Although he lives all the way over in downtown Minneapolis currently, U.S. Sen. Al Franken doesn’t stay away from his native St. Louis Park for long.
He spoke to St. Louis Park School District staff at St. Louis Park High School Sept. 1, about two weeks after CBS News aired an interview of him in front of his boyhood home in St. Louis Park filmed earlier in 2015.
While speaking to St. Louis Park educators at the high school auditorium, Franken mentioned his own involvement in the school district. While he attended The Blake School for high school, he attended St. Louis Park Public Schools earlier.
“I wasn’t at the high school, but I know the Park system is a great system that’s all about the teachers,” Franken said after his speech.
During his talk, Franken spoke in support of “21st century learning centers” and social sciences as well as extending post-secondary educational opportunities in more places in the country.
He noted he took science and technology classes but ended up on a stage.
“I think that’s very important, too,” he said.
He gained sustained applause from St. Louis Park staff members when he said that students who can’t afford to take Advanced Placement or International Baccalaureate tests should have the opportunity to do so.
On a lighter note, he joked, “You’re here, you’re back – this is probably the best you’ll feel all year.”
More seriously, he told teachers that what they do does make a difference in the lives of students.
“What you do is a beautiful, beautiful thing,” he said.
He advised staff members to “paint a picture of whatever it is that makes those kids feel welcome.”
Director of Communications and Community Relations Sara Thompson said the district invited Franken to speak at the staff professional development day because of his ties to the district, including having attended the former Cedar Manor Elementary School. During his speech, he talked about his own educational experiences as well as his bill related to the No Child Left Behind law.
Franken credited his education in general and experiences with teachers in particular for his success.
“I grew up in a great time,” Franken said, noting he had lived in a modest rambler in the “second alphabet” of St. Louis Park street names.
“You get your values from where you grow up,” he said.
Growing up in the Park, he said he gained the optimism to believe he could do anything.
“I think of lot of kids don’t feel that way anymore, and I want to make sure each kid feels that way,” Franken said.
Some politicians use teachers as a political club, he maintained. If teachers are not effective, they should be retrained, he said, and a truly bad teacher should not be in the schools.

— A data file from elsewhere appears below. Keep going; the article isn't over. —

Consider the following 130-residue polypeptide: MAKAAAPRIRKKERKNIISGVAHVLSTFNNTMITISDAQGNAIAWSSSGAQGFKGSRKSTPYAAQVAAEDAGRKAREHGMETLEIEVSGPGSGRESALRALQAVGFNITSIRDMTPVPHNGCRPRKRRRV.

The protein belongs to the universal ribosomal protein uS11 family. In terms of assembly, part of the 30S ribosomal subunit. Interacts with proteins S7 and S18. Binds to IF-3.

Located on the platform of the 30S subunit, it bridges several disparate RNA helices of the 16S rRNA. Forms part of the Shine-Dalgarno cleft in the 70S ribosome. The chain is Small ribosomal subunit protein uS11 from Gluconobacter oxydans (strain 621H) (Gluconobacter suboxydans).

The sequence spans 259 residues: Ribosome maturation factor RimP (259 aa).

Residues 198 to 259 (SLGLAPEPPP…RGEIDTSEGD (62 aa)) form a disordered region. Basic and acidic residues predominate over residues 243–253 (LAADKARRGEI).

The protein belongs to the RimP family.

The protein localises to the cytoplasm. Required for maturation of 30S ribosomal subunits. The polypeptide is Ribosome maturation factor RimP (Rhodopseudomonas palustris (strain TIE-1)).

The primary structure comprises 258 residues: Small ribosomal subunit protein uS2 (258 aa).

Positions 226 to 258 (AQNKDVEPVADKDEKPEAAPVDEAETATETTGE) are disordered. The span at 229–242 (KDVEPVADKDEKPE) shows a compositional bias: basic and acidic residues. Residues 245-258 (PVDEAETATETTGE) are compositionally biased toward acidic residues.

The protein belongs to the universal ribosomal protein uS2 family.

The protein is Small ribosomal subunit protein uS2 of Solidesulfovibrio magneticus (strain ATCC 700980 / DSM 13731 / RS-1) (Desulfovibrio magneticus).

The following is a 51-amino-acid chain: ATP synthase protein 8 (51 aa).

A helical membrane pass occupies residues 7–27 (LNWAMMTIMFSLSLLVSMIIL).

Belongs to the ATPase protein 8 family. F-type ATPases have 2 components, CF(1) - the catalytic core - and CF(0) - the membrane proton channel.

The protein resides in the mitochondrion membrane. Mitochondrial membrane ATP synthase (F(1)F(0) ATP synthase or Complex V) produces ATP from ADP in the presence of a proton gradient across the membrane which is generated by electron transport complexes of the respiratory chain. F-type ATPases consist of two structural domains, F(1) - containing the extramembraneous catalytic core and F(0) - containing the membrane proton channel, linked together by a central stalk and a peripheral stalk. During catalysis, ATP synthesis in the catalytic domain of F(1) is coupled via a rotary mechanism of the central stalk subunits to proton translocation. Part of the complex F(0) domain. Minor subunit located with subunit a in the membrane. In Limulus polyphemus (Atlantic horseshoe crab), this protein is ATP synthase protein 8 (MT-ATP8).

“But to slur all teachers is wrong,” Franken said.
He spoke more about his childhood in an interview in front of his old St. Louis Park house that aired on CBS Sunday Morning Aug. 16. He noted he moved to the house on a middle-class street when he was 6 years old.
“We had no quality time in my house,” Franken joked. “We didn’t go skiing or anything like that. But we had a lot of quantity time, and a lot of it was watching comedy. And my dad loved to laugh.”
His father worked as a printing salesman while his mother was a homemaker and real estate agent. Franken said he became interested in politics at an early age during the Civil Rights Movement. He recalled reports of police dogs attacking protesters.
“My dad said, ‘No Jew could be for that. No Jew could be for that,’” Franken said, emphasizing the point. “That was probably when it crystallized how important public affairs are.”
The reporter also followed Franken around his current Minneapolis residence, including his “Nixon bathroom” that features a lengthy, handwritten letter from Elvis to the Republican president.
“My favorite sentence is, ‘I have done an in-depth study of drug abuse and Communist brainwashing technique, and I am right in the middle of the whole thing,’” Franken read with a laugh.
He also discussed his move back to Minnesota in 2006 and his run for the U.S. Senate. He credited his close win in 2008 to an advertisement featuring his wife, Franni. In the commercial, she disclosed her struggle with alcoholism.
“The Al Franken I know stood by me through thick and thin, so I know he’ll always come through for Minnesotans,” she said.
“It was an amazing thing for her to do,” Franken said. “Not only would I not have won had she not done that and all the myriad of other things she did, but I would have lost by a lot. I would have been humiliated.”
Franken also warmed to a question by the reporter if he had ever thought of writing a satire about Congressional committees.
“No, but that’s such a good idea,” he said slowly. “Huh. That’s what I’m going to do when I retire.”
Contact Seth Rowe at [email protected]